Teach me to fall safely!
November 6, 2010 2:45 AM   Subscribe

I have poor balance, compromised 3D vision and tend to daydream a lot. Today, I suddenly found myself sprawled across the sidewalk, with many bruised and bleeding appendages. My first thought was of a friend who broke BOTH wrists in a similar situation - yes, I did "instinctively" use my hands as "brakes," and ended up getting cleaned up and patched up in the ER...but fortunately, no broken bones in my case. But this could have SO easily happened. I need to develop more useful instincts as regards falling, and also work on improving my balance. I've heard that martial arts training, in particular aikido, can be helpful. Am a bit hesitant to involve myself in something which might incur further injuries before consulting the hive-mind.
posted by dorgla to Health & Fitness (29 answers total) 2 users marked this as a favorite
Vibrating shoes improve balance in the elderly. I have no idea where you get vibrating shoes.
posted by orthogonality at 2:54 AM on November 6, 2010

I'm guessing that the particular art for you might depend heavily on the rest of your condition-- ie, how'd you get to this point? I have bouts of migraine-associated vertigo and shit-tacular vision on multiple levels... but my docs prefer that I avoid martial arts where I run a risk of taking a shot to the head or falling wrong. (Much to my annoyance, mind-- before this got like this, I was perfectly happy to do ridiculous sparring feats with dudes twice my size.)

I have a cane, and I do yoga. I would suggest investigating either-- yoga is a pretty low-key and supportive environment where they do challenge your balance, and having a cane is psychologically reassuring as well as damn handy when your balance centers suddenly take a break mid-stride.

If you can take a controlled fall and drill with a partner safely, aikido is probably a great art to try. T'ai chi might also interest you.
posted by fairytale of los angeles at 2:58 AM on November 6, 2010

Maybe try non-combative Tae Kwon Do.
posted by londongeezer at 3:11 AM on November 6, 2010

Seconding t'ai chi and yoga. Both involve exercises that can enhance your balance and mental focus (and thus also situational awareness) without necessarily involving any biffo.

I haven't done it ages, but IIRC, judo lessons involve a whole lot of learning to fall before you start learning to knock someone over. Maybe seek out a class or instructor that is willing to take you that far and no further.

And possibly out of left field, if you're near a beach with gentle surf and no reef, just learning to stand and surf straight to shore on a long board is likely to do amazing things for your balance without the risk of falling onto hard ground.

Good luck!
posted by Ahab at 3:41 AM on November 6, 2010 [1 favorite]

You want to learn ukemi or breakfalls.

Both judo and aikido will teach you this. Find a good school and you'll be falling safely and instinctively in no time.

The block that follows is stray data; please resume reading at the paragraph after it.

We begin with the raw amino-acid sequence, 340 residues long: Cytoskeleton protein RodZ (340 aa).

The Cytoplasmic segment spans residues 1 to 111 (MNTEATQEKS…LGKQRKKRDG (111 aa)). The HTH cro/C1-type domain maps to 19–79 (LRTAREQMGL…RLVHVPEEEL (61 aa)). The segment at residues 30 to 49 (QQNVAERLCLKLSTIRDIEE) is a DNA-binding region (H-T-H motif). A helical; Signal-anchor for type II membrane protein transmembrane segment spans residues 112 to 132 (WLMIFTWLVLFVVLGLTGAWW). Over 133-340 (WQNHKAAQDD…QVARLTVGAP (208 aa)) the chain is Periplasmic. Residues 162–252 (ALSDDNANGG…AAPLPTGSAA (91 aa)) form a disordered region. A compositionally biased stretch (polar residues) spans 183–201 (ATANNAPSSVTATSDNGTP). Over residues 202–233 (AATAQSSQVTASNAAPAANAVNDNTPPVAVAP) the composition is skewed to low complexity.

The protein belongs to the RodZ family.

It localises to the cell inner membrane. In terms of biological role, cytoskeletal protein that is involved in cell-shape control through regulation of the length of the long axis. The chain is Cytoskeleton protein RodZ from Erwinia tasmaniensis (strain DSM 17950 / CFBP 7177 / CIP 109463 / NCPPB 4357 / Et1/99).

Forget TKD, that's no what you're looking for at all. Daft advice, that is.
posted by the cuban at 3:42 AM on November 6, 2010 [4 favorites]

Ballet taught me how to fall. We actually had classes on how to land to reduce injury. It also taught me a general gracefulness. I am a dizzy klutz and I've somehow managed to never break a bone (I've never even sprained anything) and only had two years of classes when I was eight.

The bonus with ballet is that it's also a great workout and will improve your posture too. It might not be as cool as Martial Arts (especially if you're a guy, although the name in your profile suggests female) but it will help you be more graceful.
posted by TooFewShoes at 4:14 AM on November 6, 2010 [1 favorite]

Please consult a neurologist before you start any sort of training.
posted by vincele at 4:39 AM on November 6, 2010 [3 favorites]

I wouldn't worry that much about starting aikido or judo. If the class is properly taught, beginners will be taken aside to give them individual instruction on how to roll properly. You'll practice basic, safe rolls on the mat before they build you up to bigger rolls and falls.

In any case, if they let you, you should sit in on a class and observe what's going on, how people move, how they fall, etc. Any good aikido or judo school will have a lot of falling and rolling. I would ask the instructor specific questions on how they teach ukemi. If they don't let you watch because they have secret techniques only the initiated can know, go elsewhere.
posted by chengjih at 4:56 AM on November 6, 2010

Tai-chi will give you grace and balance -- teach you how to not fall at all.
posted by pracowity at 5:17 AM on November 6, 2010

I think you should see a doctor about your falling.
posted by fire&wings at 5:30 AM on November 6, 2010 [3 favorites]

You want to learn ukemi or breakfalls. Both judo and aikido will teach you this.

This. You have to get comfortable falling on your side and train yourself to "slap out" as your body becomes parallel to the floor. This transfers much of the impact that would otherwise go to more vital things like your skull.
posted by Civil_Disobedient at 5:37 AM on November 6, 2010